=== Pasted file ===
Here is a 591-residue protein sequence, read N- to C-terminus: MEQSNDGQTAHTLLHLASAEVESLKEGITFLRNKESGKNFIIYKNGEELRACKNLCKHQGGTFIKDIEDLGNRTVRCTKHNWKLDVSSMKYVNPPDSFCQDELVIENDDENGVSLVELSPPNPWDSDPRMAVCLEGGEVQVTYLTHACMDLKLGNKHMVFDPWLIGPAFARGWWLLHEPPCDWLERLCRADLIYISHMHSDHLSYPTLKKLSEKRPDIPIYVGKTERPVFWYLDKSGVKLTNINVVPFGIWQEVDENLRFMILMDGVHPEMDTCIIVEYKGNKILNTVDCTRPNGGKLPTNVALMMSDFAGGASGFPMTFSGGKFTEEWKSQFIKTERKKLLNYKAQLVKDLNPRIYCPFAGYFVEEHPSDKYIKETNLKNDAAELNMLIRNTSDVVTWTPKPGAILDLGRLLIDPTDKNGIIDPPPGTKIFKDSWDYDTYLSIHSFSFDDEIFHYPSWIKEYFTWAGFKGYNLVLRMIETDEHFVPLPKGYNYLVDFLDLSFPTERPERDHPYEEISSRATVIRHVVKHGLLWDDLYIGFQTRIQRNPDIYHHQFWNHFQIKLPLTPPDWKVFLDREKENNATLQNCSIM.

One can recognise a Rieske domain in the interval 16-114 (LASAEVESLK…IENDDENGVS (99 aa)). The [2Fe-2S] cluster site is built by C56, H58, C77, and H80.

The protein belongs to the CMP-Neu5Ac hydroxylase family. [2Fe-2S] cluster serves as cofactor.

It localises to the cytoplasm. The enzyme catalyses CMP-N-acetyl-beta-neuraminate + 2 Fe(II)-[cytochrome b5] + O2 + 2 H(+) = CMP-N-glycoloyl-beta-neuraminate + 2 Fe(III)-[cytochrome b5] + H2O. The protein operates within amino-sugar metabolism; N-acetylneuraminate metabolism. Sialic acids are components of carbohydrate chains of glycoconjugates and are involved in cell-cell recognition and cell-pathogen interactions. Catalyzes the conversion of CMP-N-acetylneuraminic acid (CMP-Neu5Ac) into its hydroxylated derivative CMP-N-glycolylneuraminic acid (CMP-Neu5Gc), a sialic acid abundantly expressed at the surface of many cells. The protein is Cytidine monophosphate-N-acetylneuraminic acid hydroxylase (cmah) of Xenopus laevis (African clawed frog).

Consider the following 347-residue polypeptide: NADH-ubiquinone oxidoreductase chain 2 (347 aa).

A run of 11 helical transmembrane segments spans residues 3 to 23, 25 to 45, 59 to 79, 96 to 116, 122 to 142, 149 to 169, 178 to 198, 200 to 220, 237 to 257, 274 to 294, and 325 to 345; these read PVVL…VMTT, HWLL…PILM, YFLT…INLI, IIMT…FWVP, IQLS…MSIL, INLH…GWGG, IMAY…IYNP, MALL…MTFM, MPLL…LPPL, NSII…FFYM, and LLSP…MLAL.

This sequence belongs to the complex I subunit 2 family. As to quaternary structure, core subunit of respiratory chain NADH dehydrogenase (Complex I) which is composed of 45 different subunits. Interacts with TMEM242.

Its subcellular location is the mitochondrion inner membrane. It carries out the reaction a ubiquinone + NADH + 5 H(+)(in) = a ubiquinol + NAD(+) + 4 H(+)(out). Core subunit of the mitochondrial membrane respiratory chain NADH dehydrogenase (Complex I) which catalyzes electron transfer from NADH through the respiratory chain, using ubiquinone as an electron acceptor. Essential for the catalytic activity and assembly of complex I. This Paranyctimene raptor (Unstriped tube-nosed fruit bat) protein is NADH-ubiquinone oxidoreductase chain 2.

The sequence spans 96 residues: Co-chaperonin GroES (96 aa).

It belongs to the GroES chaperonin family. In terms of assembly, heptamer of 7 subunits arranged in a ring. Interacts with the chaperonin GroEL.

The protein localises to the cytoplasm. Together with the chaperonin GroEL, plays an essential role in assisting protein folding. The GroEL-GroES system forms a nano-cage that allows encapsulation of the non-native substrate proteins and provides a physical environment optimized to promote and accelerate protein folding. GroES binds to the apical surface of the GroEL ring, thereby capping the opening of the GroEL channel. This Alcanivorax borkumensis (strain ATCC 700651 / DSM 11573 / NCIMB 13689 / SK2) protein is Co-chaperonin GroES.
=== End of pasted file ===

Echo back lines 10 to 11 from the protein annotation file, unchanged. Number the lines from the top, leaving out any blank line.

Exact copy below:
It belongs to the GroES chaperonin family. In terms of assembly, heptamer of 7 subunits arranged in a ring. Interacts with the chaperonin GroEL.

The protein localises to the cytoplasm. Together with the chaperonin GroEL, plays an essential role in assisting protein folding. The GroEL-GroES system forms a nano-cage that allows encapsulation of the non-native substrate proteins and provides a physical environment optimized to promote and accelerate protein folding. GroES binds to the apical surface of the GroEL ring, thereby capping the opening of the GroEL channel. This Alcanivorax borkumensis (strain ATCC 700651 / DSM 11573 / NCIMB 13689 / SK2) protein is Co-chaperonin GroES.